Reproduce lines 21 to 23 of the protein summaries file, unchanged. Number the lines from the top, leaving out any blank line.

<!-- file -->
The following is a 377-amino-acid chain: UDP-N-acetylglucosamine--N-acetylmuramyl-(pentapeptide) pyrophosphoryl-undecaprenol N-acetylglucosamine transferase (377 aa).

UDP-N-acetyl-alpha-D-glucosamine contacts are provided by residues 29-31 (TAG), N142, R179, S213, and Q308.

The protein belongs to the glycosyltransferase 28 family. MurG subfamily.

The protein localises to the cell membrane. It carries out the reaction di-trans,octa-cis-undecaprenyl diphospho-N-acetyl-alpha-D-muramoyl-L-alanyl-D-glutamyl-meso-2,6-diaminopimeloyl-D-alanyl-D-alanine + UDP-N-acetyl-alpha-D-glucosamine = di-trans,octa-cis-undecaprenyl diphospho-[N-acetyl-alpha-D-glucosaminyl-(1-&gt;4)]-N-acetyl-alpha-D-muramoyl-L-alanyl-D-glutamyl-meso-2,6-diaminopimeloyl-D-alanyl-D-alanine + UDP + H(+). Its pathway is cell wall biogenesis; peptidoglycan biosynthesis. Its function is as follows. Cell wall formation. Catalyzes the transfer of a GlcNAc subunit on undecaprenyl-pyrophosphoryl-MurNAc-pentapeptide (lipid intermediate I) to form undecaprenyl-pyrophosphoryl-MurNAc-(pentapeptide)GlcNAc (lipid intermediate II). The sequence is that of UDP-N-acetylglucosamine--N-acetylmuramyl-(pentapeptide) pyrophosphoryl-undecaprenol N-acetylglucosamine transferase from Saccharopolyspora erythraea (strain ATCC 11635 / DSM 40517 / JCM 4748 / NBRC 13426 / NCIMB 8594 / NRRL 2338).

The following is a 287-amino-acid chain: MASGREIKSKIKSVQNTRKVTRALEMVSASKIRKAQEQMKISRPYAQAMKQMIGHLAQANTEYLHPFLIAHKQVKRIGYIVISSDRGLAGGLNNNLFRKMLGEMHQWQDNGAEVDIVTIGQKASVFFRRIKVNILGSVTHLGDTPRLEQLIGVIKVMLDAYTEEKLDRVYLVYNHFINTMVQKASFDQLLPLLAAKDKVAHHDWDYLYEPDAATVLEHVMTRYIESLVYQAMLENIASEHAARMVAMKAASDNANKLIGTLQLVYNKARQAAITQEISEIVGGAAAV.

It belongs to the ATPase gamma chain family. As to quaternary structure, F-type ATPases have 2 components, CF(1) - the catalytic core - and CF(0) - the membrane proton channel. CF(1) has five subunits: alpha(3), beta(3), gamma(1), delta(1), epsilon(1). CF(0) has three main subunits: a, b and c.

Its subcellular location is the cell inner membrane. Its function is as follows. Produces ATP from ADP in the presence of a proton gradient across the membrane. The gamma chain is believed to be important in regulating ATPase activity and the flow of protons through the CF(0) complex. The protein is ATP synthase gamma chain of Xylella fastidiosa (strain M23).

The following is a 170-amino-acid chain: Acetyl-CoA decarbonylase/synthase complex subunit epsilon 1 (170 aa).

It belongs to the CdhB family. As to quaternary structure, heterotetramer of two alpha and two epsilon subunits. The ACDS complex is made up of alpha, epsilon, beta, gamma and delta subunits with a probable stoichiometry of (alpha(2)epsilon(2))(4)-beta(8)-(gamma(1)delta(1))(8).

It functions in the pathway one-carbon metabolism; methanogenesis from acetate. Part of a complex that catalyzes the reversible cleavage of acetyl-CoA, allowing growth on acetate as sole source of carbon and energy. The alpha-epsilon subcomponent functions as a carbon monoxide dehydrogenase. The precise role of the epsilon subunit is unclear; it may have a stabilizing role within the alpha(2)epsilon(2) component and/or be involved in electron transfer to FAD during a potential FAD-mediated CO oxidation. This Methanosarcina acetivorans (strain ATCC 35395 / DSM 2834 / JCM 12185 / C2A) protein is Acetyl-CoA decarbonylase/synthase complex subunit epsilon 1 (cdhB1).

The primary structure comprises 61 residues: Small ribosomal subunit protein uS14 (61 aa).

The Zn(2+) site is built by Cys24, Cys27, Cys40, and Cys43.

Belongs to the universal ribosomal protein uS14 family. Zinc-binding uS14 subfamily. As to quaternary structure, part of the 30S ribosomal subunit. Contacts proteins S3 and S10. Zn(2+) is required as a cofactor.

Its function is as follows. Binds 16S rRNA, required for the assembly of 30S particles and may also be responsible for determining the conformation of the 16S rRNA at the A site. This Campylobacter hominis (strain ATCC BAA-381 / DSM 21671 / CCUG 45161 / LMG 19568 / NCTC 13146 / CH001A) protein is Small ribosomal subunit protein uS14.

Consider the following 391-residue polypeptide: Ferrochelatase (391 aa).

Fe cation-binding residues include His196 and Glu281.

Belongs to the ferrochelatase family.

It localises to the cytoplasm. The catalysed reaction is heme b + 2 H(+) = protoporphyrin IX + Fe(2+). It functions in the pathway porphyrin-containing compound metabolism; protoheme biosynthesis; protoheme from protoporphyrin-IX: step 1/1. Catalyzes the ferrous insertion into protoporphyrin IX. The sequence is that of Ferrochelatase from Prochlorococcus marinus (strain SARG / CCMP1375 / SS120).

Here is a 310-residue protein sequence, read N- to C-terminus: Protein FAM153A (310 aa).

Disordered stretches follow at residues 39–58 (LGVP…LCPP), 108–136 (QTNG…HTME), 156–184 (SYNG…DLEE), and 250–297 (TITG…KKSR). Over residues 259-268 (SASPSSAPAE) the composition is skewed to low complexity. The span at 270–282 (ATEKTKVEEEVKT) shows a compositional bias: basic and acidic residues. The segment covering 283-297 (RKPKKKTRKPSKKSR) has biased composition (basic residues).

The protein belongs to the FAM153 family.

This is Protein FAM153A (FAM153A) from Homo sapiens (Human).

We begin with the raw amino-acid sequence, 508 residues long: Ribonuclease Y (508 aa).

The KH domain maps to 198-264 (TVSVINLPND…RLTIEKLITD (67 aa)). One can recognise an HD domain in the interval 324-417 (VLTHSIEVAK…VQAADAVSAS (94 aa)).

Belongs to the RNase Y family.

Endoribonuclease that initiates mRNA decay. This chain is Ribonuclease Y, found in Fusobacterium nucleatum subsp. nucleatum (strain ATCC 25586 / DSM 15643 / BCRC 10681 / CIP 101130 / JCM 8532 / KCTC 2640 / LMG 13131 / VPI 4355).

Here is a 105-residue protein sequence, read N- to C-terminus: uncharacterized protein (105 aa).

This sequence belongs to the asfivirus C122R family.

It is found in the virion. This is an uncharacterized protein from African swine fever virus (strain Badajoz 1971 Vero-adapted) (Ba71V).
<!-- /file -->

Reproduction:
The protein belongs to the FAM153 family.

This is Protein FAM153A (FAM153A) from Homo sapiens (Human).

We begin with the raw amino-acid sequence, 508 residues long: Ribonuclease Y (508 aa).